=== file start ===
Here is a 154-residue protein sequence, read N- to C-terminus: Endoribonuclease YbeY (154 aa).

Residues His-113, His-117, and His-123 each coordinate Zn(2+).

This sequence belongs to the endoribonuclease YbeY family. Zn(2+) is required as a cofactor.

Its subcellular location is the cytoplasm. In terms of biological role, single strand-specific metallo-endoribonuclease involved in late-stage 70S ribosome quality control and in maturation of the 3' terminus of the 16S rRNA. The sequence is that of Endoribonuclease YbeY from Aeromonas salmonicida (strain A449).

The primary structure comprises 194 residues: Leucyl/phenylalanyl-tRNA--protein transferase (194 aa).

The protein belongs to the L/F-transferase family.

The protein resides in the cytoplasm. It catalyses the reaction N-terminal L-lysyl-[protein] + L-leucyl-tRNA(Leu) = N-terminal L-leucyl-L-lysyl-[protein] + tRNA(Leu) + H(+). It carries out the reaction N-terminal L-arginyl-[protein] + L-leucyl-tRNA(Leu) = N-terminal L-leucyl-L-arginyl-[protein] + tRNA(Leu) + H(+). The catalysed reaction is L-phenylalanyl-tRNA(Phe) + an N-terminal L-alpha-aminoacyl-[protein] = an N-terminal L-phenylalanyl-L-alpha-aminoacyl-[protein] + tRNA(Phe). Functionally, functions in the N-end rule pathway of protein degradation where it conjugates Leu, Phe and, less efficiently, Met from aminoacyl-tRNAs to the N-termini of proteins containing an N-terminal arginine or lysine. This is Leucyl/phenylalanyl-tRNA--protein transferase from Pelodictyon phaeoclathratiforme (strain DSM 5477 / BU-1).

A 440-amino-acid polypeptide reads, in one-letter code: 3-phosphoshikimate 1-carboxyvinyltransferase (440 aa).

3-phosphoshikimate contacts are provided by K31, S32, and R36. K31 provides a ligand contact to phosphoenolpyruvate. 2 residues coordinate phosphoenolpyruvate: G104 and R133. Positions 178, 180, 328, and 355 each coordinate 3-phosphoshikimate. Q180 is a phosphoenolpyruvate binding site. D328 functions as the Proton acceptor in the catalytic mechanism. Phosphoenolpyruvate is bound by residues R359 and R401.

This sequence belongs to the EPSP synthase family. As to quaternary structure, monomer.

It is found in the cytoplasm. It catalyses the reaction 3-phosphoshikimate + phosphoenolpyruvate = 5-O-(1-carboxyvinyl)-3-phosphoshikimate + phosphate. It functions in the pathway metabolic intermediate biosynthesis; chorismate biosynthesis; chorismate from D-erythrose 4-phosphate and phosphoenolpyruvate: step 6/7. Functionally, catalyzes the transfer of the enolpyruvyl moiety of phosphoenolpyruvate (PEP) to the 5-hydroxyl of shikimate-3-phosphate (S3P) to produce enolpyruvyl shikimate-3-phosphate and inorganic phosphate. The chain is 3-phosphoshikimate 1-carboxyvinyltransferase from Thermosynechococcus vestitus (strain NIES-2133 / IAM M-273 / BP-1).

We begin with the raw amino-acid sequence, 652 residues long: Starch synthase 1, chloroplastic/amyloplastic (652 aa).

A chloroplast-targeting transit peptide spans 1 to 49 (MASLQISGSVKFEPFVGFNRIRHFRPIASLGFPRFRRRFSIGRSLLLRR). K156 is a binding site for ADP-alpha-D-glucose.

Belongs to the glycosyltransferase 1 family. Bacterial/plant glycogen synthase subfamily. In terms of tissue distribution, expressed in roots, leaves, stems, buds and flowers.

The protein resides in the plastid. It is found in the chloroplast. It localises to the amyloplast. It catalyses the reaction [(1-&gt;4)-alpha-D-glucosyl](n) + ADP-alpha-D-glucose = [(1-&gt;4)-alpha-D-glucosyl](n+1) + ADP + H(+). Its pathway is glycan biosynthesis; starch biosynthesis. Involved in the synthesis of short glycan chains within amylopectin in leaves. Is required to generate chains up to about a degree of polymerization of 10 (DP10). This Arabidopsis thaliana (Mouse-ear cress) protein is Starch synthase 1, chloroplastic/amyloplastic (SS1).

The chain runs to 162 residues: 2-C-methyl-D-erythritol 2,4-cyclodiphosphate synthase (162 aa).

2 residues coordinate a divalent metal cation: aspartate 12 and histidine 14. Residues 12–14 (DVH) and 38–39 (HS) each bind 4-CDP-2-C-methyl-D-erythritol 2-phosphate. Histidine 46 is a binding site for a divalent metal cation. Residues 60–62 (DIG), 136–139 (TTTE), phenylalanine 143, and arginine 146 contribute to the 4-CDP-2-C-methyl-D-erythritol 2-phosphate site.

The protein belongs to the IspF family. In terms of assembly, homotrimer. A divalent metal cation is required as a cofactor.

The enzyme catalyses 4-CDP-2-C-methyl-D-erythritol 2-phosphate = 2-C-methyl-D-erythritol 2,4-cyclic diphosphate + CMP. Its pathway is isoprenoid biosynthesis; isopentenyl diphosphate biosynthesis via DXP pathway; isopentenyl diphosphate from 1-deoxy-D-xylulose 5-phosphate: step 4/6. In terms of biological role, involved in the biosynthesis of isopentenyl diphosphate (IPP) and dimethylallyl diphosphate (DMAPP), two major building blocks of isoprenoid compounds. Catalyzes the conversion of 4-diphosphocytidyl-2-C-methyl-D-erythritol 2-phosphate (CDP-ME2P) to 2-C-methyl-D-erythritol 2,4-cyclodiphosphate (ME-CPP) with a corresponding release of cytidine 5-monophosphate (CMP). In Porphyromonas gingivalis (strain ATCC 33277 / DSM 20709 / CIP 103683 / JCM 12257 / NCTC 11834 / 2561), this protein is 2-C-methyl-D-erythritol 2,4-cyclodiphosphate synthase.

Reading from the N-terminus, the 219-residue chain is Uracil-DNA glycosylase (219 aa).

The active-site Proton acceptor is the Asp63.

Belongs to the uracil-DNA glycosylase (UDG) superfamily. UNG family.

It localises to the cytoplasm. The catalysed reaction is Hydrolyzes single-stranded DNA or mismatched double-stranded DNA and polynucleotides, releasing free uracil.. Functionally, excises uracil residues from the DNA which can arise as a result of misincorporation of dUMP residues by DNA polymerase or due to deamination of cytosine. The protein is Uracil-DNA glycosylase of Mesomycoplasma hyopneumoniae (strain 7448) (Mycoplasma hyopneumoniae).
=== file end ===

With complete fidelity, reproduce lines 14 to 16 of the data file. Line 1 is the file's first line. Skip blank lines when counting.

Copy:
Belongs to the glycosyltransferase 1 family. Bacterial/plant glycogen synthase subfamily. In terms of tissue distribution, expressed in roots, leaves, stems, buds and flowers.

The protein resides in the plastid. It is found in the chloroplast. It localises to the amyloplast. It catalyses the reaction [(1-&gt;4)-alpha-D-glucosyl](n) + ADP-alpha-D-glucose = [(1-&gt;4)-alpha-D-glucosyl](n+1) + ADP + H(+). Its pathway is glycan biosynthesis; starch biosynthesis. Involved in the synthesis of short glycan chains within amylopectin in leaves. Is required to generate chains up to about a degree of polymerization of 10 (DP10). This Arabidopsis thaliana (Mouse-ear cress) protein is Starch synthase 1, chloroplastic/amyloplastic (SS1).

The chain runs to 162 residues: 2-C-methyl-D-erythritol 2,4-cyclodiphosphate synthase (162 aa).